I don’t curse. Probably because of all the hours I spent as a kid in the back of my mother’s car, stuck in traffic on the Long Island Expressway, with my mother ranting at the wheel. There were f—ing idiots driving alongside us, damn a–holes in front of us, and stinkin’ s—heads in the front. The swearing fascinated me. I couldn’t master her competence or style. So I never tried.
This past week, on the day of my colonoscopy, my friend drove me to and from the hospital and stayed for the brief review after the procedure.
“Do you remember what the doctor said?” she asked the next day when the whole event was a vague memory. I couldn’t even remember what the doctor looked like. “He couldn’t finish the last part of the procedure because you were in pain and were cursing,” she said.
“Me? I don’t curse,” I told her.
“You were cursing. Yes you were,” she insisted.
I was crushed. How rude, I thought. How crude. This couldn’t be true. The worst four-letter words I ever dared to use were “darn” and an occasional “what-the hell?” I got queasy just typing those. The self-image I’d always nursed of a bland, demure, tight-lipped girl-woman was suddenly gone. My self-identity was a fraud. Here I was trying to recover from the loss of my daughter and I somehow had lost myself.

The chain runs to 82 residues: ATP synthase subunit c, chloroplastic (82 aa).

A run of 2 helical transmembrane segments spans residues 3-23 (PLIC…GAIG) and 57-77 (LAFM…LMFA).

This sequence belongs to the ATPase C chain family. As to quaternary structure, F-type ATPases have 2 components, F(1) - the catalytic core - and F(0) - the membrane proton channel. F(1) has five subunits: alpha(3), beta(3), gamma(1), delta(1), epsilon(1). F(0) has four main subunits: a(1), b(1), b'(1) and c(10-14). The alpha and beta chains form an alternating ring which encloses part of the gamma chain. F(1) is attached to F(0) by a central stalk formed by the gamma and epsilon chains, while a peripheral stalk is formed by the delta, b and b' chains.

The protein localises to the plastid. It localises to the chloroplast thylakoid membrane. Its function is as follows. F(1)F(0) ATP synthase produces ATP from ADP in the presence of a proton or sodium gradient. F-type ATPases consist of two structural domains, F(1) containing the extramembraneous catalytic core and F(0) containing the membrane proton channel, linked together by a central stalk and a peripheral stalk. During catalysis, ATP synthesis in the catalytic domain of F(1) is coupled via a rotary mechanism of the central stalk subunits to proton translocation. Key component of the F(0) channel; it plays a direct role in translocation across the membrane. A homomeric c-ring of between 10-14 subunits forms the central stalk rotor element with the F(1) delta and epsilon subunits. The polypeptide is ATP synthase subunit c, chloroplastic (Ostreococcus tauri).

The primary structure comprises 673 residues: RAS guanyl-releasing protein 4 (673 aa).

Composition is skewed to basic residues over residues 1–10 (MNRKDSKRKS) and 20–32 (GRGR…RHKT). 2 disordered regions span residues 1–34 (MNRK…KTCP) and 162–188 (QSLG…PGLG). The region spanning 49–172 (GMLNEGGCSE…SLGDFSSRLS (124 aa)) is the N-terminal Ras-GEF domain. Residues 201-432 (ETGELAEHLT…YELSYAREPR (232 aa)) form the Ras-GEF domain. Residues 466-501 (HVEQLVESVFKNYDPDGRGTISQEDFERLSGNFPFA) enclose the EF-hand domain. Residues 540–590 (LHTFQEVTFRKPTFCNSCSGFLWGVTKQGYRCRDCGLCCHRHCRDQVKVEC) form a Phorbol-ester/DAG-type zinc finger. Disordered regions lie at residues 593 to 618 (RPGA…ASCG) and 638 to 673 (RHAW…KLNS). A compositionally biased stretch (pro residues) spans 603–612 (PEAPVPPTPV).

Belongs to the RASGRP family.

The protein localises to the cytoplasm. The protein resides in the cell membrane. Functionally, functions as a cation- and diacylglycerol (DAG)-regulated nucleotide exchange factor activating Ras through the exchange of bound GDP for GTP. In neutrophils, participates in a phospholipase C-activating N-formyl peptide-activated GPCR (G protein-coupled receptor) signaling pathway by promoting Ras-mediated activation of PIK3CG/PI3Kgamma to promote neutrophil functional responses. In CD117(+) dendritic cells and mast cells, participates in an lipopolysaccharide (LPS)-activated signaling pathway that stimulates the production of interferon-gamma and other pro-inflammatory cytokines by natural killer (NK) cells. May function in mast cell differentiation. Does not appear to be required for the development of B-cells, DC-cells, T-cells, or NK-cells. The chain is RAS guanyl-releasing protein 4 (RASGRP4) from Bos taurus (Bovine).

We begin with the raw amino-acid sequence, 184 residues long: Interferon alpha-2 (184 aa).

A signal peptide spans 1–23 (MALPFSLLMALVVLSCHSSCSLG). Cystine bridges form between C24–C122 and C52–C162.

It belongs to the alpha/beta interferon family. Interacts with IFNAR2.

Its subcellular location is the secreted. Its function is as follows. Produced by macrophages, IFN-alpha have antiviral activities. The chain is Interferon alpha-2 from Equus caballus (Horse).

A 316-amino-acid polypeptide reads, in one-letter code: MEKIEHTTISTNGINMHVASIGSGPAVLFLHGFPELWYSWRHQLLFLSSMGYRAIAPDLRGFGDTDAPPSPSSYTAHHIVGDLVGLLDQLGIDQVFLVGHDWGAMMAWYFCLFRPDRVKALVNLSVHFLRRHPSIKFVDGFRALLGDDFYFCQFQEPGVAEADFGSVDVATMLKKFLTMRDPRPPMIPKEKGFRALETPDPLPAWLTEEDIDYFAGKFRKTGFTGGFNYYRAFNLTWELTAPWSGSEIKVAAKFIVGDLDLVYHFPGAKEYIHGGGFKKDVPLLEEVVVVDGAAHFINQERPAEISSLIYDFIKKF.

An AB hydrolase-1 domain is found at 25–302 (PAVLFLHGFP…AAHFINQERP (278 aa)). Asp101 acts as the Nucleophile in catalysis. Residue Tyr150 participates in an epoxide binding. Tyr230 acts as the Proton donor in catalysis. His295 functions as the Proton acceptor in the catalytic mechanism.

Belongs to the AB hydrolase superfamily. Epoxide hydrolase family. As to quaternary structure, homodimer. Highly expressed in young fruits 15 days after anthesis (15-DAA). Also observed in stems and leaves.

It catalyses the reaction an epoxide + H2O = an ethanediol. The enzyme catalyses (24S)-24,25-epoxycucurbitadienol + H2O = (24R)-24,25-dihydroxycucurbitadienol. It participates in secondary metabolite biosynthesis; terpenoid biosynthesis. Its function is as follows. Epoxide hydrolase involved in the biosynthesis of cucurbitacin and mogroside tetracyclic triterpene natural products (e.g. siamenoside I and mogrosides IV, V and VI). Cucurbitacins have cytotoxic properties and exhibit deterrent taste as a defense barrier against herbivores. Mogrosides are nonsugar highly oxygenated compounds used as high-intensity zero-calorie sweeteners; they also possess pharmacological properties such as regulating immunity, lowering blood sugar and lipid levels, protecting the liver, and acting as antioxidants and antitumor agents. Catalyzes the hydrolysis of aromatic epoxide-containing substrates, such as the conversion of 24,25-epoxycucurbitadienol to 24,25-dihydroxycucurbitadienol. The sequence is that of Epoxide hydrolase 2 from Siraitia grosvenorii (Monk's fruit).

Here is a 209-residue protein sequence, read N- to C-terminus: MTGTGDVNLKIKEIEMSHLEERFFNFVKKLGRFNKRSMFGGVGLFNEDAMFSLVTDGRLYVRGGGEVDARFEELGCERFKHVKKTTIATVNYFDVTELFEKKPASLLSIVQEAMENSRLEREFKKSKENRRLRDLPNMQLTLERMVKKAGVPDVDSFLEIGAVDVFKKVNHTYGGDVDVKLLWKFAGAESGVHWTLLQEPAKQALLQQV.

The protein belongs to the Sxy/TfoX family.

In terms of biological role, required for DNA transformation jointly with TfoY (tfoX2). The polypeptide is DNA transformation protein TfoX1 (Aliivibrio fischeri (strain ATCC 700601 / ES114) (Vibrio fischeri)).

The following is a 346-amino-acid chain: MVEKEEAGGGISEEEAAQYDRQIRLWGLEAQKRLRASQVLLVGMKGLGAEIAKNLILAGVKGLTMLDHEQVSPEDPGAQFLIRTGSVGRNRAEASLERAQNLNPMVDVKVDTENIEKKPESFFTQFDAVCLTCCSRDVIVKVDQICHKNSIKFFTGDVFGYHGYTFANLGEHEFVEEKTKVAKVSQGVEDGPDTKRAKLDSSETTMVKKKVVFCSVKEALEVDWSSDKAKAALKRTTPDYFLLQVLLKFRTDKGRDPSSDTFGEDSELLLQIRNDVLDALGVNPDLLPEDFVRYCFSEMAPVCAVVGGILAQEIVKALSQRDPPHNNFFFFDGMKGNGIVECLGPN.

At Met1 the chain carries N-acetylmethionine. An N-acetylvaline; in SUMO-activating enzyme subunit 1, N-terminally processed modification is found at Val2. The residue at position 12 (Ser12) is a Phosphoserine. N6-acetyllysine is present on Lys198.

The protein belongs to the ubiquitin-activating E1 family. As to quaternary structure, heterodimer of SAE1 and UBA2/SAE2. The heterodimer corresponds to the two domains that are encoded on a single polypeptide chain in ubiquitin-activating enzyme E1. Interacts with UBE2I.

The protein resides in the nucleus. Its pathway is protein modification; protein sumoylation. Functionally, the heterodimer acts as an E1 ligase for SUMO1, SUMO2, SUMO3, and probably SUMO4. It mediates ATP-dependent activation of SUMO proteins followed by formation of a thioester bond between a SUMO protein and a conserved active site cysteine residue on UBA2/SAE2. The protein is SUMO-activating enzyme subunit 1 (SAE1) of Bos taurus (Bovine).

Who am I? Whose words did I use, I wonder? My son’s? I’d heard a sorry earful the time he broke his leg in high school and the doctor set the bone without using anesthesia. Or did I use the long forgotten language of my mother stuck in traffic on the LIE?
Flummoxed, I then had to wonder: what else did I not know about myself?
“Right after the procedure you wanted me to take your photograph,” my friend said. I winced at the photos of me sitting up, wrapped in the hospital gown and blankets, silly and shameless.
No. I definitely don’t know her.